|Isotope mass||84.9125273(21) u|
|Decay mode||Decay energy|
|Beta decay||0.687 MeV|
It decays into rubidium-85, with a half-life of 10.756 years and a maximum decay energy of 0.687 MeV. Its most common decay (99.57%) is by beta particle emission with maximum energy of 687 keV and an average energy of 251 keV. Its alternative decay scheme (0.43%) is by beta particle emission (maximum energy of 173 keV) followed by gamma ray emission (energy of 514 keV). The only other long-lived radioisotope of krypton is krypton-81 with a 210,000 year half-life; others have half-lives of less than two days.
Krypton-85 is produced in small quantities by the interaction of cosmic rays with the stable krypton-84 (which is present in concentrations of about 1 cm3 per metre3). However, since the mid-1940s, much larger quantites have been artificially produced as a product of nuclear fission. When uranium-235, or another fissile nucleus fissions, it usually splits into two large fragments (fission products) with mass numbers around 90-140, and two or three neutrons. About three atoms of krypton-85 are produced for every 1000 fissions (i.e. it has a fission yield of 0.3%).
About 5 million curies of the isotope was released into the atmosphere as a result of nuclear weapons tests between 1945 and the end of atmospheric testing in 1962. The 1979 accident at the Three Mile Island nuclear power plant released about 50,000 curies of Kr-85 into the atmosphere.  The atmospheric concentration of krypton-85 peaked in around 1970, when it reached around 10 picocuries per metre3. Since then the cessation of atmospheric weapons tests and the reduced production of plutonium has, because of the short half life of the isotope, led to a sharp reduction in the atmospheric concentration.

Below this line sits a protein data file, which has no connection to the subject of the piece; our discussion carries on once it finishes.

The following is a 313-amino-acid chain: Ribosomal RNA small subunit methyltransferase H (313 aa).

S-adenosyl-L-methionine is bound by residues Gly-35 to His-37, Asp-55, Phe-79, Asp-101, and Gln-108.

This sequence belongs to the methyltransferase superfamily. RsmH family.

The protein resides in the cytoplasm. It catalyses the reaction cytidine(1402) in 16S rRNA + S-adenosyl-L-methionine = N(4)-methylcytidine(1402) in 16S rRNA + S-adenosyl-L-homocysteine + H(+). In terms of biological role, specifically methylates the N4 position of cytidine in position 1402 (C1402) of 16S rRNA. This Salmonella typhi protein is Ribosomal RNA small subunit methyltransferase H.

A large nuclear power plant produces about 300,000 curies of the isotope per year, most or all retained in the spent nuclear fuel rods. Nuclear reprocessing currently releases Kr-85 to the atmosphere when the spent fuel is dissolved. It would also be possible to capture and store it as nuclear waste or for use.
Uses in Industry
It is used for indicator lights in appliances such as stereos, and in arc discharge lamps commonly used in the entertainment industry for large HMI film lights as well as most moving lights. It is also used to detect leaks in piping.